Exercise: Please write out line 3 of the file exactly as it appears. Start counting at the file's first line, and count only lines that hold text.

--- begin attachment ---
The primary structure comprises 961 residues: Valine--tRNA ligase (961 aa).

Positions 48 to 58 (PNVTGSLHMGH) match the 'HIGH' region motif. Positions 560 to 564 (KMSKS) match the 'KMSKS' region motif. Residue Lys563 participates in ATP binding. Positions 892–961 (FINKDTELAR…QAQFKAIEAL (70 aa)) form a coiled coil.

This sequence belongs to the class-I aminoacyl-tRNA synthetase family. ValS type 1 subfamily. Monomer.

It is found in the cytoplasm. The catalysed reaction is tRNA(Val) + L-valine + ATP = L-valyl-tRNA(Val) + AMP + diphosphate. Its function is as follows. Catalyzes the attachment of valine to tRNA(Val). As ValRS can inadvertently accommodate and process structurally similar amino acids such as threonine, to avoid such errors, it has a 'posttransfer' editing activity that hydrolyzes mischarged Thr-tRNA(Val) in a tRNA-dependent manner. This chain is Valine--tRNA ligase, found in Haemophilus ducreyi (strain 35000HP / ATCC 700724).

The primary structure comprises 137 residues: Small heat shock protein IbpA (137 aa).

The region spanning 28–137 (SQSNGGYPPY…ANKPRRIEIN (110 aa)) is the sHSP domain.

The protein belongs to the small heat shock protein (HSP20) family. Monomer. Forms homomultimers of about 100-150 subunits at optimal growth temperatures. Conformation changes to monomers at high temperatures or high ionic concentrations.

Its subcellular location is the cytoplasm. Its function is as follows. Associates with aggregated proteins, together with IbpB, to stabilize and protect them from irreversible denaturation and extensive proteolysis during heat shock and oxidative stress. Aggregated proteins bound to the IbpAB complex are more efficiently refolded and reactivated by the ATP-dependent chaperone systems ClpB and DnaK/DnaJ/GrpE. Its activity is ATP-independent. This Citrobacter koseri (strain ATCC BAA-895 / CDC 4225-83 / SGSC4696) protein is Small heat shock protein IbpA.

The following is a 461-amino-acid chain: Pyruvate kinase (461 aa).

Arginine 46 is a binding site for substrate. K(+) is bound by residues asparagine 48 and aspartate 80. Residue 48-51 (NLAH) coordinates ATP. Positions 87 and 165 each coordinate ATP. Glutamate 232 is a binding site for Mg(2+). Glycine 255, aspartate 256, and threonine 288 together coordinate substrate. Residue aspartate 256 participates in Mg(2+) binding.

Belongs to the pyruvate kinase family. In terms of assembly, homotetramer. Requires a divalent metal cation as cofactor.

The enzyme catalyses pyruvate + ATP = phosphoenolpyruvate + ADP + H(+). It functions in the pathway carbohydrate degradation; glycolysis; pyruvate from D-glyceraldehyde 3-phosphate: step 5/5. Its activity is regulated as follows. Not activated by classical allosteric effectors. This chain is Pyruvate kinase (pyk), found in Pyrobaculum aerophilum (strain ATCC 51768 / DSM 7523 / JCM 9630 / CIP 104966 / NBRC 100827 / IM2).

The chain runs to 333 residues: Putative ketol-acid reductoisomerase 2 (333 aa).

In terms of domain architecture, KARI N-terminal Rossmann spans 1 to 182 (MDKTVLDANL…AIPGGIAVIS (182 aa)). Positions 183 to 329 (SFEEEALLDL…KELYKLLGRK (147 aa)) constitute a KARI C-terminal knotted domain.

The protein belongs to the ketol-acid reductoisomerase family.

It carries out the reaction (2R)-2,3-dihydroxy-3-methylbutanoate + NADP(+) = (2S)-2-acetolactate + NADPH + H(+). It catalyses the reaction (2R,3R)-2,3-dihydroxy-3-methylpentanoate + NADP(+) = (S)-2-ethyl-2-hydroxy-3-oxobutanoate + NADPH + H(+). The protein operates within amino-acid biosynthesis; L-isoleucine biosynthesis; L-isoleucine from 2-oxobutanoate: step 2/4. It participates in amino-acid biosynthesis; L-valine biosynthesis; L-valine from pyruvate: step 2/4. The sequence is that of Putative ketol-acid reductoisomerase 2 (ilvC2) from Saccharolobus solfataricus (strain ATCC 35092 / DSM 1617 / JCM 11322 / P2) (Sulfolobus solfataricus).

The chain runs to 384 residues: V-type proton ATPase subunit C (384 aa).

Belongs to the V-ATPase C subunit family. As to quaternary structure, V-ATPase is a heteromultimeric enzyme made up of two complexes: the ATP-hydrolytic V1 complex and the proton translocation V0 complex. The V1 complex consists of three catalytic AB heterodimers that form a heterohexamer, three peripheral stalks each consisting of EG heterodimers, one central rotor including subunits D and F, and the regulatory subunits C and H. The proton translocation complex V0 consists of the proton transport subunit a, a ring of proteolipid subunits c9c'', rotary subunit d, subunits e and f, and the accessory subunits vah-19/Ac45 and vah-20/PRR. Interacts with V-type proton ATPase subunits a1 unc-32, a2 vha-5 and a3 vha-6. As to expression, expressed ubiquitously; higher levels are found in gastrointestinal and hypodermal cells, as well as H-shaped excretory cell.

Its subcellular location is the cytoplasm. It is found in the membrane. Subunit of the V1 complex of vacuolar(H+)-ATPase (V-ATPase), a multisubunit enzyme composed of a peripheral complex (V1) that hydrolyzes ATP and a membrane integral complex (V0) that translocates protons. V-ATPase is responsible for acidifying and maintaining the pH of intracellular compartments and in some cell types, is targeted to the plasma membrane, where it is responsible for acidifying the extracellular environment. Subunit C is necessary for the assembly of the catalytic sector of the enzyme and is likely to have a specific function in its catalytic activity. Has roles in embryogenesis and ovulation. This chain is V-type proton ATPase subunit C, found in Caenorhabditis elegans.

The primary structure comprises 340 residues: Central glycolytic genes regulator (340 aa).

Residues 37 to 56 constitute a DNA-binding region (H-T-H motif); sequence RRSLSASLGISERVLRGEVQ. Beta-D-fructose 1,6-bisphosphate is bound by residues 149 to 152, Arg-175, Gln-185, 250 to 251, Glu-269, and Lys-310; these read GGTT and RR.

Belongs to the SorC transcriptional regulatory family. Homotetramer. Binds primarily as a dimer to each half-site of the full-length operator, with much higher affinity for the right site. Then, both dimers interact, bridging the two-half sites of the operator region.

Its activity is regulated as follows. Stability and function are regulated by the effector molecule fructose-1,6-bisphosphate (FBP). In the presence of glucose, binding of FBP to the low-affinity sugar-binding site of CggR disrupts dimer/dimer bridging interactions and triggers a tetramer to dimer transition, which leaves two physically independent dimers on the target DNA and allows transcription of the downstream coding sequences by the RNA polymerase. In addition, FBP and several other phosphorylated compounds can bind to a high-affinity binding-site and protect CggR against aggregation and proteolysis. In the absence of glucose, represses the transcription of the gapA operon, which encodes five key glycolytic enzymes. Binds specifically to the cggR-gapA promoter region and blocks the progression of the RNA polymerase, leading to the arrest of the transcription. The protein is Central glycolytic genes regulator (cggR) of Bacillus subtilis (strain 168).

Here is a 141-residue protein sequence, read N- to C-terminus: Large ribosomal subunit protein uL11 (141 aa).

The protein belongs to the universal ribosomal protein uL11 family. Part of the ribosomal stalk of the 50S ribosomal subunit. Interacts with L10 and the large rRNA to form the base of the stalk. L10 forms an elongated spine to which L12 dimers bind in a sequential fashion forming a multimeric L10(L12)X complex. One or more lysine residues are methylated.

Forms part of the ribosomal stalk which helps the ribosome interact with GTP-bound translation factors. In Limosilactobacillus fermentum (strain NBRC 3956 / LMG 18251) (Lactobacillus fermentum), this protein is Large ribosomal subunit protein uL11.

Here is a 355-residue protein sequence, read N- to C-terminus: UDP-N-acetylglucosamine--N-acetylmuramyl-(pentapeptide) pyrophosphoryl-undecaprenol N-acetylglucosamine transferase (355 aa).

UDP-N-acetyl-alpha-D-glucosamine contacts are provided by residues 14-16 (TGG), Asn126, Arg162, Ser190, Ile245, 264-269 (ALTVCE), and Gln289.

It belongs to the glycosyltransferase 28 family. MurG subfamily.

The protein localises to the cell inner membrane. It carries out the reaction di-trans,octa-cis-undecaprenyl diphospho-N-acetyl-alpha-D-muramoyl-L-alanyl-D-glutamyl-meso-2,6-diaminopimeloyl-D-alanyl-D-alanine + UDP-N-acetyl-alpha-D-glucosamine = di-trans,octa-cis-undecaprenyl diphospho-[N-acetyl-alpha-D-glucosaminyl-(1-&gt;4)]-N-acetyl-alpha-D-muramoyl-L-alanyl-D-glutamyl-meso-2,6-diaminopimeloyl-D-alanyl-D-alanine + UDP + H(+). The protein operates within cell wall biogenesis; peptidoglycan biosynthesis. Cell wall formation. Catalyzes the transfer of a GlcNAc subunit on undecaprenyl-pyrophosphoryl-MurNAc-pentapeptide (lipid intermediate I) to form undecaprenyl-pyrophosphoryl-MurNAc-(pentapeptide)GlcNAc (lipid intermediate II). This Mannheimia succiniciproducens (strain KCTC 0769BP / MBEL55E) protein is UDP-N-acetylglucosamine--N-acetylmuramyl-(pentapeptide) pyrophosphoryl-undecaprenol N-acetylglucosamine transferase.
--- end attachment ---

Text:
This sequence belongs to the class-I aminoacyl-tRNA synthetase family. ValS type 1 subfamily. Monomer.